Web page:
Wissenschaft and Judaism
Over at On the Main Line there is an interesting post and discussion on the critical/academic study of Judaism, or as it is sometimes referred to, Wissenschaft. I just wanted to add a few comments to the discussion. The first is that those first pioneers of Wissenschaft, be it Zunz, Geiger, Jost, Graetz, etc. , were all different from one another in numerous ways. Were they totally objective in their writings, of course not. Objectivity is unattainable and some of them came closer to it than others. Yet I want to make a few comments about a quote brought in the above mentionned post. Berel Wein is quoted as saying,
“The great historian of the Jewish past, Heinrich Graetz, got most of his facts right in his monumental work, History of the Jews. But his obvious bias against traditional Judaism and his almost obsessive hatred of the rabbis of Israel spawned a school of Jewish history that did great damage to the Jewish people. They may have known what color shirt Rashi wore, but they ignored what Rashi really stood for and his immortal contribution to Jewish survival and destiny.”
In that same article Wein also says,
“The type of history I am referring to is not necessarily one of dates, places, and names. It is precisely this type of narrow focus that makes history courses boring, unattractive, and uninspiring. In fact, the concentration on facts instead of the sweep and lessons of history gives rise to the revisionist historians who later pick apart the facts and turn the lesson and purpose of history on its head.”
It is ironic that Wein mentions Graetz whose history was most definitely an attempt at “the sweep and lessons of history”. Graetz’s interpretation of Jewish history may have not been to Wein’s liking, but he definitely tried to paint “the big picture”. According to Graetz it was mostly one of persecution, hence his approach was later described by Salo Baron as the “lachrymose conception of Jewish history”. For more on Graetz stay tuned.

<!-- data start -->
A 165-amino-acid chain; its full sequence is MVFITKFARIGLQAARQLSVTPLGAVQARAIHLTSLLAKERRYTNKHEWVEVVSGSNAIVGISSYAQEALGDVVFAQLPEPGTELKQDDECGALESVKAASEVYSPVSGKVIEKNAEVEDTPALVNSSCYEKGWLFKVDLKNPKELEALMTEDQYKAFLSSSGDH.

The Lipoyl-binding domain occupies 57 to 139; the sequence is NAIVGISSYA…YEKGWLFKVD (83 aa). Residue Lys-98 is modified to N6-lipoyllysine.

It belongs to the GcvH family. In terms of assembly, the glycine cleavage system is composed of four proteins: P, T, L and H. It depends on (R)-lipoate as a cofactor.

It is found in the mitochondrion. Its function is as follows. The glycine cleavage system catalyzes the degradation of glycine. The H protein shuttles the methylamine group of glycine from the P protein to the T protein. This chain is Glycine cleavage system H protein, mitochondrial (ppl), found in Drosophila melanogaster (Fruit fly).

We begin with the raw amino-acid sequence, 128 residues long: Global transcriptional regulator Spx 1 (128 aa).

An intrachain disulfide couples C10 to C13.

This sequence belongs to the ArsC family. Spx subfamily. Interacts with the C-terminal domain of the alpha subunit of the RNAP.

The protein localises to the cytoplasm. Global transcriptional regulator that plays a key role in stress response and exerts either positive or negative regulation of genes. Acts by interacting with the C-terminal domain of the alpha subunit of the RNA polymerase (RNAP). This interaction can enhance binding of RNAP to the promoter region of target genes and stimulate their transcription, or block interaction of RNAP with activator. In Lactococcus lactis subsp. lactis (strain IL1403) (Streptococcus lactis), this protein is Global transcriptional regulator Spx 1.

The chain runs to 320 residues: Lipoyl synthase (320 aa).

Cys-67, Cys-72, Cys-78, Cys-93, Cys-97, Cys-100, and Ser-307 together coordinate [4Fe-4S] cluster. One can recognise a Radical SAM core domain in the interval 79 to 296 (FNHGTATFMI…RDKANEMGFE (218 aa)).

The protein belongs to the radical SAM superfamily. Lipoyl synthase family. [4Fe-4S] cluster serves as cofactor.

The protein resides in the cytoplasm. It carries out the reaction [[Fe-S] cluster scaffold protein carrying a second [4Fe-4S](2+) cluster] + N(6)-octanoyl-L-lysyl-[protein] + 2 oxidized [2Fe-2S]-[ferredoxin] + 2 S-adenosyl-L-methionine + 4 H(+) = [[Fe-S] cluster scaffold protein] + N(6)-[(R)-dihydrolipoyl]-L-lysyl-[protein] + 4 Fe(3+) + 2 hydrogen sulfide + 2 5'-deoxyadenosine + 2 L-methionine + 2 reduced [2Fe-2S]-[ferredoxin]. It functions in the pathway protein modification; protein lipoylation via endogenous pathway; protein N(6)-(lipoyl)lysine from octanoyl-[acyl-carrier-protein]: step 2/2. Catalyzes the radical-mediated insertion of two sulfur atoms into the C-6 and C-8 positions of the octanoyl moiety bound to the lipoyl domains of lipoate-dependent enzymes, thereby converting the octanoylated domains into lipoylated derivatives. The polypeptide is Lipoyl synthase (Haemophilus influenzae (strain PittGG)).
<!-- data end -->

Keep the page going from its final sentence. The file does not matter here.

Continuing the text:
But did Graetz “[spawn] a school of Jewish history that did great damage to the Jewish people”? Graetz definitely has a strong bias, but can he be blamed for “great damage to the Jewish people”? As also noted in the post at On the Main Line, many of the practitioners of Wissenschaft were religious Jews, Chajes and Hoffman come first to mind, including Graetz. Were there anti-religous scholars, many associated with the haskalah, who attacked religious Judaism or used Wissenschaft as a weapon in the fight between the Reform and Orthodox? There surely were, as there were also many Jews whose love of Torah brought them to try and study their religion and literature with all of the tools becoming available to modern critical study.
Lastly to the comment,
“They may have known what color shirt Rashi wore, but they ignored what Rashi really stood for and his immortal contribution to Jewish survival and destiny.”
I looked over Zunz’s writing on Rashi and he wasn’t interested at all in what color shirt Rashi wore. He was interested in who were his teachers, his students, what sources he used in his commentary and what commentaries were written by others on Rashi’s commentary. While Wein’s words were probably hyperbole, they seem to me to be both representative of a certain approach to critical scholarship which ignores the multi-faceted and very different types of scholarship which have been written over the past two centuries, and also assumes that it is them who can provide “the real goods”.
Writing critical scholarship is difficult, has its pitfalls, most definitely does not have exclusive rights to Jewish literature, and is not for everyone, but intellectual integrity should never be sacrificed in order to give people “feel good” history and polemics.